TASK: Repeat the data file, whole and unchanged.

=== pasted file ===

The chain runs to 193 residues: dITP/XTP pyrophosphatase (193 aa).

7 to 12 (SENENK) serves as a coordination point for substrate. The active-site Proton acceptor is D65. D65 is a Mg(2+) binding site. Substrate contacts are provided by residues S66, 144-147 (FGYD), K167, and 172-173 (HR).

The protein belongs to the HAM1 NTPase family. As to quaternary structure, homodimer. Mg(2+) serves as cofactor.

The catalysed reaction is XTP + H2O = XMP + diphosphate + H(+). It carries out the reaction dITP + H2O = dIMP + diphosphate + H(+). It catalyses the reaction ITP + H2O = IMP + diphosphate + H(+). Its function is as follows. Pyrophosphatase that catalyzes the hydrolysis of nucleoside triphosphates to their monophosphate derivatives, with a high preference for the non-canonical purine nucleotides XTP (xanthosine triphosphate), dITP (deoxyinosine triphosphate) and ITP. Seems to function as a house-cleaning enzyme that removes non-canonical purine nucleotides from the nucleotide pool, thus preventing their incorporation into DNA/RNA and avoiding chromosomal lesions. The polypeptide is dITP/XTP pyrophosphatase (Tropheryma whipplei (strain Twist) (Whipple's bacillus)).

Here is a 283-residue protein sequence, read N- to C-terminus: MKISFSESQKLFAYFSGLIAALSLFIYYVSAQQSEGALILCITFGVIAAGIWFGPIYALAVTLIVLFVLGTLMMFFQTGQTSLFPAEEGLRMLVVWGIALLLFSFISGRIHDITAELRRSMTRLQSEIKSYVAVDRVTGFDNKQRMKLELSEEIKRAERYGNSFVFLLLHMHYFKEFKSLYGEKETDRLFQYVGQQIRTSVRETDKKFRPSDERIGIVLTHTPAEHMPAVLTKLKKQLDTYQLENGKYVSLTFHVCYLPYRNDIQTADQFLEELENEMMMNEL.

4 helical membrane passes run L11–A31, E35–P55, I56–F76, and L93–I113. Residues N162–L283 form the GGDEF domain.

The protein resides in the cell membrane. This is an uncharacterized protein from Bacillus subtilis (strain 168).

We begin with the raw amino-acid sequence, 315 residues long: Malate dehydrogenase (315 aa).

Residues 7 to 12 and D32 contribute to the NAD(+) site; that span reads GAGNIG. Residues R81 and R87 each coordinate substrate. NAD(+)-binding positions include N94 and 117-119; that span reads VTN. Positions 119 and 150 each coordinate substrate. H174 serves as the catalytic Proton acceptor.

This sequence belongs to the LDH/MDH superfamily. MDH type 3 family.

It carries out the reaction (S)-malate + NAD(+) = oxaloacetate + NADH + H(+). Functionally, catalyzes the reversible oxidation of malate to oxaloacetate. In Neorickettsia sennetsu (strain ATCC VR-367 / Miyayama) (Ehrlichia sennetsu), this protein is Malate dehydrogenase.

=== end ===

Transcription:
The chain runs to 193 residues: dITP/XTP pyrophosphatase (193 aa).

7 to 12 (SENENK) serves as a coordination point for substrate. The active-site Proton acceptor is D65. D65 is a Mg(2+) binding site. Substrate contacts are provided by residues S66, 144-147 (FGYD), K167, and 172-173 (HR).

The protein belongs to the HAM1 NTPase family. As to quaternary structure, homodimer. Mg(2+) serves as cofactor.

The catalysed reaction is XTP + H2O = XMP + diphosphate + H(+). It carries out the reaction dITP + H2O = dIMP + diphosphate + H(+). It catalyses the reaction ITP + H2O = IMP + diphosphate + H(+). Its function is as follows. Pyrophosphatase that catalyzes the hydrolysis of nucleoside triphosphates to their monophosphate derivatives, with a high preference for the non-canonical purine nucleotides XTP (xanthosine triphosphate), dITP (deoxyinosine triphosphate) and ITP. Seems to function as a house-cleaning enzyme that removes non-canonical purine nucleotides from the nucleotide pool, thus preventing their incorporation into DNA/RNA and avoiding chromosomal lesions. The polypeptide is dITP/XTP pyrophosphatase (Tropheryma whipplei (strain Twist) (Whipple's bacillus)).

Here is a 283-residue protein sequence, read N- to C-terminus: MKISFSESQKLFAYFSGLIAALSLFIYYVSAQQSEGALILCITFGVIAAGIWFGPIYALAVTLIVLFVLGTLMMFFQTGQTSLFPAEEGLRMLVVWGIALLLFSFISGRIHDITAELRRSMTRLQSEIKSYVAVDRVTGFDNKQRMKLELSEEIKRAERYGNSFVFLLLHMHYFKEFKSLYGEKETDRLFQYVGQQIRTSVRETDKKFRPSDERIGIVLTHTPAEHMPAVLTKLKKQLDTYQLENGKYVSLTFHVCYLPYRNDIQTADQFLEELENEMMMNEL.

4 helical membrane passes run L11–A31, E35–P55, I56–F76, and L93–I113. Residues N162–L283 form the GGDEF domain.

The protein resides in the cell membrane. This is an uncharacterized protein from Bacillus subtilis (strain 168).

We begin with the raw amino-acid sequence, 315 residues long: Malate dehydrogenase (315 aa).

Residues 7 to 12 and D32 contribute to the NAD(+) site; that span reads GAGNIG. Residues R81 and R87 each coordinate substrate. NAD(+)-binding positions include N94 and 117-119; that span reads VTN. Positions 119 and 150 each coordinate substrate. H174 serves as the catalytic Proton acceptor.

This sequence belongs to the LDH/MDH superfamily. MDH type 3 family.

It carries out the reaction (S)-malate + NAD(+) = oxaloacetate + NADH + H(+). Functionally, catalyzes the reversible oxidation of malate to oxaloacetate. In Neorickettsia sennetsu (strain ATCC VR-367 / Miyayama) (Ehrlichia sennetsu), this protein is Malate dehydrogenase.